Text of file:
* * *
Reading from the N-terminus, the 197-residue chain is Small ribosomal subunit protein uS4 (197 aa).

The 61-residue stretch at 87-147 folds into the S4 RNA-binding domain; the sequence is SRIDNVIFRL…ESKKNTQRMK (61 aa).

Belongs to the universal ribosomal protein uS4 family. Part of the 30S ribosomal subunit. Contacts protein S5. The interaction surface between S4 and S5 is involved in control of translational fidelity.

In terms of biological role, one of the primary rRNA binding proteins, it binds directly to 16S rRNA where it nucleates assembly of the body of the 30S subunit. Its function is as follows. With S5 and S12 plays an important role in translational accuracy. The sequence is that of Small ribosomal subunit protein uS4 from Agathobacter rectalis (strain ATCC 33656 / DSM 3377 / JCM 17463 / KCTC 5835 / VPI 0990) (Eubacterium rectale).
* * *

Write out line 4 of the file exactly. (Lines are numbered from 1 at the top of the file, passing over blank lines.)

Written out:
In terms of biological role, one of the primary rRNA binding proteins, it binds directly to 16S rRNA where it nucleates assembly of the body of the 30S subunit. Its function is as follows. With S5 and S12 plays an important role in translational accuracy. The sequence is that of Small ribosomal subunit protein uS4 from Agathobacter rectalis (strain ATCC 33656 / DSM 3377 / JCM 17463 / KCTC 5835 / VPI 0990) (Eubacterium rectale).